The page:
Theological Themes in Zephaniah
The Day of the Lord, in prophetic writing, is the day of judgment when God will intervene directly in world affairs. As described in Zephaniah, for instance, God will sweep everything away. In Matthew’s gospel God is described as gathering the elect on the day… More
The Day of the Lord was generally celebrated as the day of the Lord’s deliverance of the people of God, both in past history and in expectations for the future. Prophet to the northern kingdom who condemned Israel’s oppression of the poor, calling for justice to “roll down like waters.” More reversed this understanding. The Day of the Lord became the day of the Lord’s judgment against the people of God for their rebellion through injustice and idolatry. Zephaniah follows Amos’s reversal. However, Zephaniah, along with other prophetic traditions in Judah was the name of Jacob’s fourth son and one of the 12 tribes. More, works the theme in more than one direction. The Day of the Lord is against both Judah and the nations, after which it can function again as a day of the Lord’s deliverance. In the latter case, the deliverance is perhaps more properly termed restoration and transformation. The people and the world (including the nations) are remade into a faithful worshiping community.
While in no way minimizing the devastation of the judgment, the concept of a remnant opened the way for a future beyond the judgment. In Zephaniah, the first chapter opens and closes with worldwide destruction as the envisioned future. Beginning in the second chapter, a surviving group is discussed. This remnant is not a group that has been spared from the devastation; rather, they are survivors who have gone through the judgment. From the surviving group God reconstitutes a faithful group. The remnant is given pure speech and appropriate humility. They are promised the protection of God and are invited to join in God’s own celebration of the renewed life of the remnant.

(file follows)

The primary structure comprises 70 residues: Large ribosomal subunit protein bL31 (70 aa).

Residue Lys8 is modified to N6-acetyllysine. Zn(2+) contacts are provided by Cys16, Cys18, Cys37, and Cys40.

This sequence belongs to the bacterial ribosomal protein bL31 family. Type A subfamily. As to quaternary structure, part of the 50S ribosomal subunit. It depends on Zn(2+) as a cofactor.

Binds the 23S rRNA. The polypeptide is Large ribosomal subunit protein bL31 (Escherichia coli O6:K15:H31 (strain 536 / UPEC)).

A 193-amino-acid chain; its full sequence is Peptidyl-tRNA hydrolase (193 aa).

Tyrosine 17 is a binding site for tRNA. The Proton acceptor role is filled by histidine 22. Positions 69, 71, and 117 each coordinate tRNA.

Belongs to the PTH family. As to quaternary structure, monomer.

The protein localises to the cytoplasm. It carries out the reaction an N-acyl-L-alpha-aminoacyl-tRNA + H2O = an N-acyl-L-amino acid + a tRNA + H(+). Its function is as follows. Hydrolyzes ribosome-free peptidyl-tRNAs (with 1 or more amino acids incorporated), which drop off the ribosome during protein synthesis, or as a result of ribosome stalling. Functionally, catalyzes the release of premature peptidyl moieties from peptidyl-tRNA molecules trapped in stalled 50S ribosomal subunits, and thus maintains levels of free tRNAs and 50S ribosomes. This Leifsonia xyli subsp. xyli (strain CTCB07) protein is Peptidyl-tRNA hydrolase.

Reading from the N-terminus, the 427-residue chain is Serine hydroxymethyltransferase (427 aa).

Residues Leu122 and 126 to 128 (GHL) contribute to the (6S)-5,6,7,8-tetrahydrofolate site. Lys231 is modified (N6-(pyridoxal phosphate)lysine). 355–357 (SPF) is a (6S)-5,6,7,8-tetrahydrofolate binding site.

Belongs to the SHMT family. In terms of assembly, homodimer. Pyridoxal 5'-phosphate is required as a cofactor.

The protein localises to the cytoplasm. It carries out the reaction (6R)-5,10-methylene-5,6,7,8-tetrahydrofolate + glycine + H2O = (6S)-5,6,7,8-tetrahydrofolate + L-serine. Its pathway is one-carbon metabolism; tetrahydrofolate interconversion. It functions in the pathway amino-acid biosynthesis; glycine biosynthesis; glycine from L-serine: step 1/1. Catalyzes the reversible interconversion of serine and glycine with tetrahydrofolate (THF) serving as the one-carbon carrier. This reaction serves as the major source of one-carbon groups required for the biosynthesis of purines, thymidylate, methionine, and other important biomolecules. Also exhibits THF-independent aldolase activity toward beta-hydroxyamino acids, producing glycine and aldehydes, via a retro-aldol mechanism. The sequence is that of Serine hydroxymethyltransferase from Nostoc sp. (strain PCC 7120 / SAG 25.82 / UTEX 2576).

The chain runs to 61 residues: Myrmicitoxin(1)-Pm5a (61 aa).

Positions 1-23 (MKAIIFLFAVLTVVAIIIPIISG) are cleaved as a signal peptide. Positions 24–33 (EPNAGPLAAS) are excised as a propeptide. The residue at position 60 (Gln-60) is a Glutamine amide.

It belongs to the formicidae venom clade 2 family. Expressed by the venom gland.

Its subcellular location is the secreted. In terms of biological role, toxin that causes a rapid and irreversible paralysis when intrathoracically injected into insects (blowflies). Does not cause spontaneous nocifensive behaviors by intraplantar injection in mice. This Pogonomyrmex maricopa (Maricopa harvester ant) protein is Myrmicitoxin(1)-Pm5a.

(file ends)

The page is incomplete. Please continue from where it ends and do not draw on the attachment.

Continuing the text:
Seek the Lord
In Zephaniah “seeking the Lord” (and equivalent expressions) is understood as a constant posture of faith. Not to seek the Lord is understood as rebellion, whether in the form of turning away (1:6) or of indifference (1:12). Once the judgment of God sets in, seeking the Lord is no guarantee that one would be hidden from the searching of God (compare 1:12 with the “perhaps” of 2:3). Characteristics of the transformed people that God creates after the judgment will include seeking refuge in the Lord and calling on the name of the Lord. The movement is from failure to seek the Lord to the Lord’s seeking out the people in judgment and then to the people seeking the Lord in post-judgment fidelity.